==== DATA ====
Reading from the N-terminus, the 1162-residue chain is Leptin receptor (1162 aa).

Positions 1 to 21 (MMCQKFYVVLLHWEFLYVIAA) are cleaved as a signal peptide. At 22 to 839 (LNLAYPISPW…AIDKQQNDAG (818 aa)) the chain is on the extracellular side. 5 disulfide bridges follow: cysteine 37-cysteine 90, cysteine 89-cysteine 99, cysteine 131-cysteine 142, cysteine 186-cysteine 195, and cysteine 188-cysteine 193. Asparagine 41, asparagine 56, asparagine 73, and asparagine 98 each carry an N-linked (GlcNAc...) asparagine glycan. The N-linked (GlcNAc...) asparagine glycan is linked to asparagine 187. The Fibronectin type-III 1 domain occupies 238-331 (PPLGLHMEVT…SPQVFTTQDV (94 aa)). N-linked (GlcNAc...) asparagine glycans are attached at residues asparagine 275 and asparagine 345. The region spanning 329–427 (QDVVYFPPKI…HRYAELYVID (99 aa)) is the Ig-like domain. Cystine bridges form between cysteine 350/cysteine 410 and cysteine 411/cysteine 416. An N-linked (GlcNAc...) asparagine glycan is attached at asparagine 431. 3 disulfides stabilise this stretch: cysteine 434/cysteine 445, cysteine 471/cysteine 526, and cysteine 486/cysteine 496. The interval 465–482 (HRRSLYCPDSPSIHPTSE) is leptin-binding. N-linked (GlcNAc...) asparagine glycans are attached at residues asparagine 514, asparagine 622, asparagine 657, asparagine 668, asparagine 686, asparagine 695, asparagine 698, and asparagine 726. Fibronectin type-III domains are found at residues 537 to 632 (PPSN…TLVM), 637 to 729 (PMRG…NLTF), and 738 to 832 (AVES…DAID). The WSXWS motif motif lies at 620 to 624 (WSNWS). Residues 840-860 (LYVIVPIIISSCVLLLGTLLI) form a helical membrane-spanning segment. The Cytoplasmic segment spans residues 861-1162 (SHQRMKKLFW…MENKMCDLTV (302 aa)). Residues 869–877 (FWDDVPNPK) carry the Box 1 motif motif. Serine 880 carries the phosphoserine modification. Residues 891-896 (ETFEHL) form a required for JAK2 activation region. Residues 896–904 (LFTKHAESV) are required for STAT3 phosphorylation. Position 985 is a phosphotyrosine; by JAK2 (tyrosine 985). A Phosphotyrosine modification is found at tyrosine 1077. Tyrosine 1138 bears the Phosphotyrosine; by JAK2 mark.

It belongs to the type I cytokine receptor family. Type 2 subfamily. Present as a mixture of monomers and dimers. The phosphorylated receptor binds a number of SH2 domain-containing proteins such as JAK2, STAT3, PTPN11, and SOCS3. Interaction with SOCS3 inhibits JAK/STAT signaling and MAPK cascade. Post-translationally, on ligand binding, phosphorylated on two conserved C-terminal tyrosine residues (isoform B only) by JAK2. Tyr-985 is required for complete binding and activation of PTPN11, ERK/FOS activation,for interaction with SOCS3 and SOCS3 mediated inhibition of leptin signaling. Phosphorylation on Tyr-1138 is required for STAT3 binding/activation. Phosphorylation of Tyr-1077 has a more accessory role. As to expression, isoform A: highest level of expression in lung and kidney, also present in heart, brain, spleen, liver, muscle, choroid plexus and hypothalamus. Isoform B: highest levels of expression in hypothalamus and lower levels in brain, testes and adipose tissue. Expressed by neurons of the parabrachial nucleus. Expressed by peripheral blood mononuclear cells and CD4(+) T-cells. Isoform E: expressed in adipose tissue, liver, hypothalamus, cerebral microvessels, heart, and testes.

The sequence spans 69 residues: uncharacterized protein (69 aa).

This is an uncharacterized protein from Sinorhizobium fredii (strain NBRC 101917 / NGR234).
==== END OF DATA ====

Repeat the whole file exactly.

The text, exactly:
Reading from the N-terminus, the 1162-residue chain is Leptin receptor (1162 aa).

Positions 1 to 21 (MMCQKFYVVLLHWEFLYVIAA) are cleaved as a signal peptide. At 22 to 839 (LNLAYPISPW…AIDKQQNDAG (818 aa)) the chain is on the extracellular side. 5 disulfide bridges follow: cysteine 37-cysteine 90, cysteine 89-cysteine 99, cysteine 131-cysteine 142, cysteine 186-cysteine 195, and cysteine 188-cysteine 193. Asparagine 41, asparagine 56, asparagine 73, and asparagine 98 each carry an N-linked (GlcNAc...) asparagine glycan. The N-linked (GlcNAc...) asparagine glycan is linked to asparagine 187. The Fibronectin type-III 1 domain occupies 238-331 (PPLGLHMEVT…SPQVFTTQDV (94 aa)). N-linked (GlcNAc...) asparagine glycans are attached at residues asparagine 275 and asparagine 345. The region spanning 329–427 (QDVVYFPPKI…HRYAELYVID (99 aa)) is the Ig-like domain. Cystine bridges form between cysteine 350/cysteine 410 and cysteine 411/cysteine 416. An N-linked (GlcNAc...) asparagine glycan is attached at asparagine 431. 3 disulfides stabilise this stretch: cysteine 434/cysteine 445, cysteine 471/cysteine 526, and cysteine 486/cysteine 496. The interval 465–482 (HRRSLYCPDSPSIHPTSE) is leptin-binding. N-linked (GlcNAc...) asparagine glycans are attached at residues asparagine 514, asparagine 622, asparagine 657, asparagine 668, asparagine 686, asparagine 695, asparagine 698, and asparagine 726. Fibronectin type-III domains are found at residues 537 to 632 (PPSN…TLVM), 637 to 729 (PMRG…NLTF), and 738 to 832 (AVES…DAID). The WSXWS motif motif lies at 620 to 624 (WSNWS). Residues 840-860 (LYVIVPIIISSCVLLLGTLLI) form a helical membrane-spanning segment. The Cytoplasmic segment spans residues 861-1162 (SHQRMKKLFW…MENKMCDLTV (302 aa)). Residues 869–877 (FWDDVPNPK) carry the Box 1 motif motif. Serine 880 carries the phosphoserine modification. Residues 891-896 (ETFEHL) form a required for JAK2 activation region. Residues 896–904 (LFTKHAESV) are required for STAT3 phosphorylation. Position 985 is a phosphotyrosine; by JAK2 (tyrosine 985). A Phosphotyrosine modification is found at tyrosine 1077. Tyrosine 1138 bears the Phosphotyrosine; by JAK2 mark.

It belongs to the type I cytokine receptor family. Type 2 subfamily. Present as a mixture of monomers and dimers. The phosphorylated receptor binds a number of SH2 domain-containing proteins such as JAK2, STAT3, PTPN11, and SOCS3. Interaction with SOCS3 inhibits JAK/STAT signaling and MAPK cascade. Post-translationally, on ligand binding, phosphorylated on two conserved C-terminal tyrosine residues (isoform B only) by JAK2. Tyr-985 is required for complete binding and activation of PTPN11, ERK/FOS activation,for interaction with SOCS3 and SOCS3 mediated inhibition of leptin signaling. Phosphorylation on Tyr-1138 is required for STAT3 binding/activation. Phosphorylation of Tyr-1077 has a more accessory role. As to expression, isoform A: highest level of expression in lung and kidney, also present in heart, brain, spleen, liver, muscle, choroid plexus and hypothalamus. Isoform B: highest levels of expression in hypothalamus and lower levels in brain, testes and adipose tissue. Expressed by neurons of the parabrachial nucleus. Expressed by peripheral blood mononuclear cells and CD4(+) T-cells. Isoform E: expressed in adipose tissue, liver, hypothalamus, cerebral microvessels, heart, and testes.

The sequence spans 69 residues: uncharacterized protein (69 aa).

This is an uncharacterized protein from Sinorhizobium fredii (strain NBRC 101917 / NGR234).